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StringGenerator 0.1.2

Generate randomized strings of characters using a template

Latest Version: 0.1.3

Generate randomized strings of characters using a template.

This is a Python module that enables a user to generate test data, unique ids, passwords, vouchers or other randomized data very quickly using a template language. The template language is superficially similar to regular expressions but instead of defining how to find or capture strings, it defines how to generate randomized strings.

An example template for generating a strong password:

[\w\p\d]{20}

will generate something like the following:

P{:45Ec5$3)2!I68x`{6

Constructor

from strgen import StringGenerator
sg = StringGenerator(<template>)

Usage:

from strgen import StringGenerator
StringGenerator(<template>).render()

or:

from strgen import StringGenerator
StringGenerator(<template>).render_list(10,unique=True)

The latter produces a list of 10 strings that are unique within the list.

Example:

>>> from strgen import StringGenerator
>>> StringGenerator('[\l\d]{4:18}&[\d]&[\p]').render()
u'Cde90uC{X6lWbOueT'

The template is a string that is a sequence of one or more of the following:

  • Literal text
  • Character class
  • Group

In more detail:

Literal: <any string>

Any literal string.

Example:

abc

Special characters need to be escaped with backslash \\.

Character class: [<class specification>]

Much like in regular expressions, it uses strings of characters and hyphen for defining a class of characters.

Example:

[a-z0-9_]

Randomly choose characters from the set of lower case letters, digits and the underscore.

Character Set Codes

  • \W: whitespace + punctuation
  • \c: lowercase
  • \d: digits
  • \h: hexdigits
  • \l: letters
  • \o: octdigits
  • \p: punctuation
  • \r: printable
  • \s: whitespace
  • \u: uppercase
  • \w: _ + letters + digits

Quantifier: {x:y}

Where x is lower bound and y is upper bound. This construct must always follow immediately a class with no intervening whitespace. It is possible to write {:y} as a shorthand for {0:y} or {y} to indicate a fixed length.

Example:

[a-z]{0:8}

Generates a string from zero to 8 in length composed of lower case alphabetic characters

[a-z]{4}|[0-9]{9}

Generates a string with either four lower case alphabetic characters or a string that is 9 digits in length.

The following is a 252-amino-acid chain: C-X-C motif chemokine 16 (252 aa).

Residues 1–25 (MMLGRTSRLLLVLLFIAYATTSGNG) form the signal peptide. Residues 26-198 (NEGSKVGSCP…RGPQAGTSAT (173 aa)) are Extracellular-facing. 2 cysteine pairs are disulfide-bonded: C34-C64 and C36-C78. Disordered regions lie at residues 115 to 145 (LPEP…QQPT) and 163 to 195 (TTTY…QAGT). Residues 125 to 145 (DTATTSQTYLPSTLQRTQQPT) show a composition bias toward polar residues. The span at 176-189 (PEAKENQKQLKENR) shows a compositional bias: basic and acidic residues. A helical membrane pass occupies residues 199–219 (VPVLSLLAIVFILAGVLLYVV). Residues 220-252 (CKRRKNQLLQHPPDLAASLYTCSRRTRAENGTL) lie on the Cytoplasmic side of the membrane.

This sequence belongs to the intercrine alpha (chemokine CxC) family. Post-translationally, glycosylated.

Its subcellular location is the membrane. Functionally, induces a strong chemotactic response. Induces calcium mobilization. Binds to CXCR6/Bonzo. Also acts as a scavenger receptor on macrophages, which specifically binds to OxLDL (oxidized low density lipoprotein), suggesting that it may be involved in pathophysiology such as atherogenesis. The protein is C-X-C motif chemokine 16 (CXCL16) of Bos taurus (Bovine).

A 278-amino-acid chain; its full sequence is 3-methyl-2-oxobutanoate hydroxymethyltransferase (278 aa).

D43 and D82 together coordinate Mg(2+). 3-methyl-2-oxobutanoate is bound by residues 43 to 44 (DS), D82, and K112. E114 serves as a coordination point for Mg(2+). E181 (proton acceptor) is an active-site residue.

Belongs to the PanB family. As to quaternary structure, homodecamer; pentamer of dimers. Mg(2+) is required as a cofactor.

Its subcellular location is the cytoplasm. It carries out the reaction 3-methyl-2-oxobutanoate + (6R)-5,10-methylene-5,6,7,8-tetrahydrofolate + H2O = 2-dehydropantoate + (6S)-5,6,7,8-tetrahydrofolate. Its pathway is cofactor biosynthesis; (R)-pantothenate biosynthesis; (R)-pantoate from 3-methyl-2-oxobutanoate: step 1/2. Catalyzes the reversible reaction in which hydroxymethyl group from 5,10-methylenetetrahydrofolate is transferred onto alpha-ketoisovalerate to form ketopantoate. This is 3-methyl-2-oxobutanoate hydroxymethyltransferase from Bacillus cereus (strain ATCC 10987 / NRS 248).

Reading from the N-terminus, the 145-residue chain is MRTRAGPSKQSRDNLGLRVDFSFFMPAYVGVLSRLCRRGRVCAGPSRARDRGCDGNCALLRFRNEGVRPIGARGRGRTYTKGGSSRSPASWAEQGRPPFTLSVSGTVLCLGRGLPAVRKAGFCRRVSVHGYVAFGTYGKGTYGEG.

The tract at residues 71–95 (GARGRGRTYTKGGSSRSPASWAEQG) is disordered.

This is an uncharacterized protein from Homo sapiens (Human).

Using a character class and no quantifier will result in a quantifier of 1. Thus:

[abc]

will result always in either a, b, or c.

Group: (<group specification>)

A group specification is a collection of literals, character classes or other groups divided by the OR operator | or the permutation operator &.

OR Operator

The binary | operator can be used in a group to cause one of the operands to be returned and the other to be ignored with an even chance.

Permutation Operator

The binary & operator causes its operands to be combined and permuted. This addresses the use case for many password requirements, such as, "at least 6 characters where 2 or more are digits". For instance:

[\l]{6:10}&[\d]{2}

If a literal or a group is an operand of the permutation operator, it will have its string value permuted with the other operand.

foo&bar

will produce strings like:

orbfao

Concatenation and Operators

Classes, literals and groups in sequence are concatenated in the order they occur. Use of the | or & operators always bind the operands immediately to the left and right:

[\d]{8}xxx&yyy

produces something like:

00488926xyyxxy

In otherwords, the digits occur first in sequence as expected. This is equivalent to this:

[\d]{8}(xxx&yyy)

Special Characters, Escaping and Errors

There are fewer special characters than regular expressions:

[](){}|&-$

They can be used as literals by escaping with backslash. All other characters are treated as literals. The hyphen is only special in a character class, when it appears within square brackets. The template parser tries to raise exceptions when syntax errors are made, but not every error will be caught, like having space between a class and quantifier.

Character Classes and Quantifiers

Use a colon in the curly braces to indicate a range. There are sensible defaults:

[\w]       # randomly choose a single word character
[\w]{0:8}  # generate word characters from 0-8 in length
[\w]{:8}   # a synonym for the above
[\w]{8}    # generate word characters of exactly 8 in length
[a-z0-9]   # generate a-z and digits, just one as there is no quantifier